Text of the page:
5) No Screen Time Before Bed

If adults tell this to their kids, maybe it is time for them to follow the same rule. This is even more important for healthcare workers who need to get better sleep because having a bright device in front of their faces will distract them by sending the wrong signal to their brains and make it harder for them to fall asleep. Also, reading the news before bed is not a good idea.

6) No Caffeine Before Bedtime

Caffeine keeps you up and gets you going - and while it's helpful for long shifts of healthcare employees at work, it mustn't be taken during downtime. Healthcare workers need to make sure there is a good period of time between their last cup of coffee or any other caffeinated drink and their time to sleep because this stimulant interferes with the process of sleep.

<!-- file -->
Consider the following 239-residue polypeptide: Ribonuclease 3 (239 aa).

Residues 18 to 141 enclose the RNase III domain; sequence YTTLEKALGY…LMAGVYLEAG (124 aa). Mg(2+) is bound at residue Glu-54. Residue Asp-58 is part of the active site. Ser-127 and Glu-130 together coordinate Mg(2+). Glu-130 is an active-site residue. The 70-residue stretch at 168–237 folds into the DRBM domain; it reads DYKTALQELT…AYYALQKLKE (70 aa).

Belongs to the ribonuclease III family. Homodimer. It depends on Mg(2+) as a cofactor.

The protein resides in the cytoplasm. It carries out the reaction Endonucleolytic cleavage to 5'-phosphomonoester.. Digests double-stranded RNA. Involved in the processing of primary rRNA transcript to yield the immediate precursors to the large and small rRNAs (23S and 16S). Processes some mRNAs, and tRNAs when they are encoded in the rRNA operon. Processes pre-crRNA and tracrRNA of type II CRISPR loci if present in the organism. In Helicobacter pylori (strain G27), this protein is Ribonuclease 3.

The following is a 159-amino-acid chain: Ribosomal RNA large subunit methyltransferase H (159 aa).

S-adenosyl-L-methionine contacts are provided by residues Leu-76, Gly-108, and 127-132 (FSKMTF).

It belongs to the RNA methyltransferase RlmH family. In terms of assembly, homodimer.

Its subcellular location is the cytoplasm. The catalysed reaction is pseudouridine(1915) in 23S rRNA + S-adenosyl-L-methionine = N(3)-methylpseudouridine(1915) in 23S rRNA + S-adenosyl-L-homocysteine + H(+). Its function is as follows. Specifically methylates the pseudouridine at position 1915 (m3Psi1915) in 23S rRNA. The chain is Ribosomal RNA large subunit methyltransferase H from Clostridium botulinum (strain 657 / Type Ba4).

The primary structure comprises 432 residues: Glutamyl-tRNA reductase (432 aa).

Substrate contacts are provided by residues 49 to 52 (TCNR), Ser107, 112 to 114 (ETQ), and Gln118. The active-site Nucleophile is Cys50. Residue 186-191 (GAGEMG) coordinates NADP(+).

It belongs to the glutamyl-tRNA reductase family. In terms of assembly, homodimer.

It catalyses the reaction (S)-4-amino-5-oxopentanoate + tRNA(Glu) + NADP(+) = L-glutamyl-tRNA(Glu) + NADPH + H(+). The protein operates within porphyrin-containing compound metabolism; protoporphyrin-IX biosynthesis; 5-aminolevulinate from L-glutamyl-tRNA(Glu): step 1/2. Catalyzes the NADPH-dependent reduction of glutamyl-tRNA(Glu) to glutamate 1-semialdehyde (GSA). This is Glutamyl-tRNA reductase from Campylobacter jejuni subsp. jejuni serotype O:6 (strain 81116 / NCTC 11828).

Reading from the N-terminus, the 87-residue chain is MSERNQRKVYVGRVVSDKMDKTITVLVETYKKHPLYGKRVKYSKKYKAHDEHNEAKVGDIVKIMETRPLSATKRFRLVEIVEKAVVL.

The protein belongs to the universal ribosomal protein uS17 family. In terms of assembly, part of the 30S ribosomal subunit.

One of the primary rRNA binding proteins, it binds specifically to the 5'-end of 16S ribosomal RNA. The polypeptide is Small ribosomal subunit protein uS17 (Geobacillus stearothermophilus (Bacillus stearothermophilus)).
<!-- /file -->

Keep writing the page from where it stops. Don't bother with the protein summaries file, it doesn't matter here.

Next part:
7) No Alcohol Before Bedtime

Most people might think that if coffee is a stimulant and alcohol is a depressant, then it must be okay to drink alcohol before bedtime. Well, no. While alcohol does have sedative properties that help drinkers fall asleep easier, it also has the potential to cause sleep disturbances or fragmented sleep patterns as the body breaks down the alcohol, according to the American Sleep Foundation. The same goes for large meals.

8) Relax Fully

Before going to bed, healthcare workers should consider taking a hot shower or bath. If they could schedule a massage, then that would be an excellent idea, too. Another alternative could be meditating or reading a few chapters of a book in bed if they've tried it before. The idea is to get in a relaxing mood that will help the body decompress and get ready to rest.